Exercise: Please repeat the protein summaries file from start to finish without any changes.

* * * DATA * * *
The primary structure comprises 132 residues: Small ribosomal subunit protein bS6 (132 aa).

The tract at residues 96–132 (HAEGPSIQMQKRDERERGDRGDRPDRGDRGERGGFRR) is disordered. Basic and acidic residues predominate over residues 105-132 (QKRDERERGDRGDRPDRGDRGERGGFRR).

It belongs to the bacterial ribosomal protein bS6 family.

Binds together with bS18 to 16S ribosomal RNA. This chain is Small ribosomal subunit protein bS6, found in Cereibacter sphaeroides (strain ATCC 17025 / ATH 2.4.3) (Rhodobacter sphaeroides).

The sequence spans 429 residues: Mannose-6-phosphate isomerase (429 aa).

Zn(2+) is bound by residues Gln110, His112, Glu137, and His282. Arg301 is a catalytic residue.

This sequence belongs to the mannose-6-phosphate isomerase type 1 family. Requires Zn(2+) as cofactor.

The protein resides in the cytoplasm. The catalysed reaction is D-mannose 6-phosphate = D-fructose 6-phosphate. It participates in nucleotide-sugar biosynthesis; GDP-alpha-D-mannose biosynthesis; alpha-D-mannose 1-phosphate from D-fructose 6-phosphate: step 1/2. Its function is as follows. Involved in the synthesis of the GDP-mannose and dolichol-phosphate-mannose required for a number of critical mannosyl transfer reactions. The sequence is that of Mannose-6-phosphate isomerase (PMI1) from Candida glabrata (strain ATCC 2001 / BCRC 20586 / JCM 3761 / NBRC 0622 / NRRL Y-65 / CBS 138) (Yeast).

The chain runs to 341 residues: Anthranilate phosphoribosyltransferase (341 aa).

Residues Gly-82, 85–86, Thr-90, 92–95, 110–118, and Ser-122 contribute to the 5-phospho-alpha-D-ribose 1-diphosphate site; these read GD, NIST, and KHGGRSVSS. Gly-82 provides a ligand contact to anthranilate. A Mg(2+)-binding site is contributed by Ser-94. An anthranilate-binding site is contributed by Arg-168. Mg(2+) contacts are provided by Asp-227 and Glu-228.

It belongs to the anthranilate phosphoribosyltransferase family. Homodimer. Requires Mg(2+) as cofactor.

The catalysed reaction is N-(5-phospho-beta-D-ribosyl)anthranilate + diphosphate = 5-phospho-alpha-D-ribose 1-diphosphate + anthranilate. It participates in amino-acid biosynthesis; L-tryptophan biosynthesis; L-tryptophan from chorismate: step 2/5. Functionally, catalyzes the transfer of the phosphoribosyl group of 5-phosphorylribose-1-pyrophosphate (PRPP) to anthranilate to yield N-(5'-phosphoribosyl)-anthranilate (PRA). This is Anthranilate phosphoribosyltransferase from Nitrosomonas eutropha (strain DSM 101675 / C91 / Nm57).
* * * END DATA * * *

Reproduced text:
The primary structure comprises 132 residues: Small ribosomal subunit protein bS6 (132 aa).

The tract at residues 96–132 (HAEGPSIQMQKRDERERGDRGDRPDRGDRGERGGFRR) is disordered. Basic and acidic residues predominate over residues 105-132 (QKRDERERGDRGDRPDRGDRGERGGFRR).

It belongs to the bacterial ribosomal protein bS6 family.

Binds together with bS18 to 16S ribosomal RNA. This chain is Small ribosomal subunit protein bS6, found in Cereibacter sphaeroides (strain ATCC 17025 / ATH 2.4.3) (Rhodobacter sphaeroides).

The sequence spans 429 residues: Mannose-6-phosphate isomerase (429 aa).

Zn(2+) is bound by residues Gln110, His112, Glu137, and His282. Arg301 is a catalytic residue.

This sequence belongs to the mannose-6-phosphate isomerase type 1 family. Requires Zn(2+) as cofactor.

The protein resides in the cytoplasm. The catalysed reaction is D-mannose 6-phosphate = D-fructose 6-phosphate. It participates in nucleotide-sugar biosynthesis; GDP-alpha-D-mannose biosynthesis; alpha-D-mannose 1-phosphate from D-fructose 6-phosphate: step 1/2. Its function is as follows. Involved in the synthesis of the GDP-mannose and dolichol-phosphate-mannose required for a number of critical mannosyl transfer reactions. The sequence is that of Mannose-6-phosphate isomerase (PMI1) from Candida glabrata (strain ATCC 2001 / BCRC 20586 / JCM 3761 / NBRC 0622 / NRRL Y-65 / CBS 138) (Yeast).

The chain runs to 341 residues: Anthranilate phosphoribosyltransferase (341 aa).

Residues Gly-82, 85–86, Thr-90, 92–95, 110–118, and Ser-122 contribute to the 5-phospho-alpha-D-ribose 1-diphosphate site; these read GD, NIST, and KHGGRSVSS. Gly-82 provides a ligand contact to anthranilate. A Mg(2+)-binding site is contributed by Ser-94. An anthranilate-binding site is contributed by Arg-168. Mg(2+) contacts are provided by Asp-227 and Glu-228.

It belongs to the anthranilate phosphoribosyltransferase family. Homodimer. Requires Mg(2+) as cofactor.

The catalysed reaction is N-(5-phospho-beta-D-ribosyl)anthranilate + diphosphate = 5-phospho-alpha-D-ribose 1-diphosphate + anthranilate. It participates in amino-acid biosynthesis; L-tryptophan biosynthesis; L-tryptophan from chorismate: step 2/5. Functionally, catalyzes the transfer of the phosphoribosyl group of 5-phosphorylribose-1-pyrophosphate (PRPP) to anthranilate to yield N-(5'-phosphoribosyl)-anthranilate (PRA). This is Anthranilate phosphoribosyltransferase from Nitrosomonas eutropha (strain DSM 101675 / C91 / Nm57).